‘It is true,’ said the Armenian, I that even on the confines of Ararat there are a great number who consider that mountain to be lower than the hillocks of Rome; but the greater number of degenerate Armenians are to be found amongst those who have wandered to the west; most of the Haik churches of the west consider Rome to be higher than Ararat - most of the Armenians of this place hold that dogma; I, however, have always stood firm in the contrary opinion.

‘Ha! ha!’ - here the Armenian laughed in his peculiar manner - ‘talking of this matter puts me in mind of an adventure which lately befell me, with one of the emissaries of the Papa of Rome, for the Papa of Rome has at present many emissaries in this country, in order to seduce the people from their own quiet religion to the savage heresy of Rome; this fellow came to me partly in the hope of converting me, but principally to extort money for the purpose of furthering the designs of Rome in this country. I humoured the fellow at first, keeping him in play for nearly a month, deceiving and laughing at him. At last he discovered that he could make nothing of me, and departed with the scowl of Caiaphas, whilst I cried after him, ‘The roots of Ararat are deeper than those of Rome.’

The Armenian had occasionally reverted to the subject of the translation of the Haik Esop, which he had still a lurking desire that I should execute; but I had invariably declined the undertaking, without, however, stating my reasons. On one occasion, when we had been conversing on the subject, the Armenian, who had been observing my countenance for some time with much attention, remarked, ‘Perhaps, after all, you are right, and you might employ your time to better advantage. Literature is a fine thing, especially Haik literature, but neither that nor any other would be likely to serve as a foundation to a man’s fortune: and to make a fortune should be the principal aim of every one’s life; therefore listen to me. Accept a seat at the desk opposite to my Moldavian clerk, and receive the rudiments of a merchant’s education. You shall be instructed in the Armenian way of doing business - I think you would make an excellent merchant.’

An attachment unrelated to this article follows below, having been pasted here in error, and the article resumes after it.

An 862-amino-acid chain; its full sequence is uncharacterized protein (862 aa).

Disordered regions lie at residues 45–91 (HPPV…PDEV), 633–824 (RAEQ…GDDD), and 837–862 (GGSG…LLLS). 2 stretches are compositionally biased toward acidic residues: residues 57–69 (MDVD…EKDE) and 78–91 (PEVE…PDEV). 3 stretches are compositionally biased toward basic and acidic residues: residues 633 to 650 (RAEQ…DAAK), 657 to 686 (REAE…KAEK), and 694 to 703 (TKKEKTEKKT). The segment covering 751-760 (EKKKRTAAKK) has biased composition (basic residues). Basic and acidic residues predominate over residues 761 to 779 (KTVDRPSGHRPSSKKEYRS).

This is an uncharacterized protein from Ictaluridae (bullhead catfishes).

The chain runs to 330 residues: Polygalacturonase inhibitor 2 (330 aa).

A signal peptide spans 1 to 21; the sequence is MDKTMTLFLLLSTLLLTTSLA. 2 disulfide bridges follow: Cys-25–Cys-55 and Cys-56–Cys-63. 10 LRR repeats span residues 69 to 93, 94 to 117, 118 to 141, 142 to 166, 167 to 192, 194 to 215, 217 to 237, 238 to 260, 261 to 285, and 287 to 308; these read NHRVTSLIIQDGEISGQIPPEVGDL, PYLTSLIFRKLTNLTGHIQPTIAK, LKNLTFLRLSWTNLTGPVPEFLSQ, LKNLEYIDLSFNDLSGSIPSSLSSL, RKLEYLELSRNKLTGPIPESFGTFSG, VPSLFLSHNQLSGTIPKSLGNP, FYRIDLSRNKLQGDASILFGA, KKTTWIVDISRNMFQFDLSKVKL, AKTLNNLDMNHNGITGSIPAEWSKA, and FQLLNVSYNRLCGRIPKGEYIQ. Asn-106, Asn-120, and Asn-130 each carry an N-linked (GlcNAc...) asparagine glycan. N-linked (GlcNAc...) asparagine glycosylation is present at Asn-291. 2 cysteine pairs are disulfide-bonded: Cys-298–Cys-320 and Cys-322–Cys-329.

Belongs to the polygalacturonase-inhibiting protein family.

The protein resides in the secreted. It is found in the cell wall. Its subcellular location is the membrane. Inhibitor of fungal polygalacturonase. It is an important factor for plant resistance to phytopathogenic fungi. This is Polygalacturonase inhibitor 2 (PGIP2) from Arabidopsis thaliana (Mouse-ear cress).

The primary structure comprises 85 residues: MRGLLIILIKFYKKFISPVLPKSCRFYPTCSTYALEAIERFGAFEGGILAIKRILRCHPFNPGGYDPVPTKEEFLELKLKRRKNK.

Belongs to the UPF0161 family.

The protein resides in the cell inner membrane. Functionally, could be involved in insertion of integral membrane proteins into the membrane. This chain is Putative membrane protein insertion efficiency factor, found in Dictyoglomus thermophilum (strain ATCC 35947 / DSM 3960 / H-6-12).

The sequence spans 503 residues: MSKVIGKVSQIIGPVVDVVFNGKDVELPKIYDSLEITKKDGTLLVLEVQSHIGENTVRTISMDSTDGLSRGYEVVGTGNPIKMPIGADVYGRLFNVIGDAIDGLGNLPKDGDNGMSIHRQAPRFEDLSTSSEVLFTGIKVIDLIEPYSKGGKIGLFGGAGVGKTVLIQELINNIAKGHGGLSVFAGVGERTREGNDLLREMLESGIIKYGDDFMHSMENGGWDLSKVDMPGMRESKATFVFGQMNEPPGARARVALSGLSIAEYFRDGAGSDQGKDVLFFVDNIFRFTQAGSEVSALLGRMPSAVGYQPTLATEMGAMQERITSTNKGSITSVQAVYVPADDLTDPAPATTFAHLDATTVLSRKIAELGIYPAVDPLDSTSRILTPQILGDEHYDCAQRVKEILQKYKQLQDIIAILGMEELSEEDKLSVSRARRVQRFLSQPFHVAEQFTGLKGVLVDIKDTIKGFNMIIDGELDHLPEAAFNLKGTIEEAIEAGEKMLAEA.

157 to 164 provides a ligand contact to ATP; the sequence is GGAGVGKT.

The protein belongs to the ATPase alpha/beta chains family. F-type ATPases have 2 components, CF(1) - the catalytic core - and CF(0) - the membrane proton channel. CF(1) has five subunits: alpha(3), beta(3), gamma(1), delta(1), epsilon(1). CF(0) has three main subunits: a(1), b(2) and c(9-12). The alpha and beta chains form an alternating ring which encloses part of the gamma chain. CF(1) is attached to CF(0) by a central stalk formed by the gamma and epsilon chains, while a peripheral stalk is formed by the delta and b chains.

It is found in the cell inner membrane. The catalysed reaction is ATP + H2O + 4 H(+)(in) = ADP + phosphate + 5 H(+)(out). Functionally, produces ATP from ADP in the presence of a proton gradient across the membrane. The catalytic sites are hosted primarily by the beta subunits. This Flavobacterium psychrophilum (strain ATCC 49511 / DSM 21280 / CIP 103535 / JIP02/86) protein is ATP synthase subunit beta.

‘Why do you think so?’

‘Because you have something of the Armenian look.’

‘I understand you,’ said I; ‘you mean to say that I squint!’

‘Not exactly,’ said the Armenian, ‘but there is certainly a kind of irregularity in your features. One eye appears to me larger than the other - never mind, but rather rejoice; in that irregularity consists your strength. All people with regular features are fools; it is very hard for them, you’ll say, but there is no help: all we can do, who are not in such a predicament, is to pity those who are. Well! will you accept my offer? No! you are a singular individual; but I must not forget my own concerns. I must now go forth, having an appointment by which I hope to make money.’

  By PanEris using Melati.

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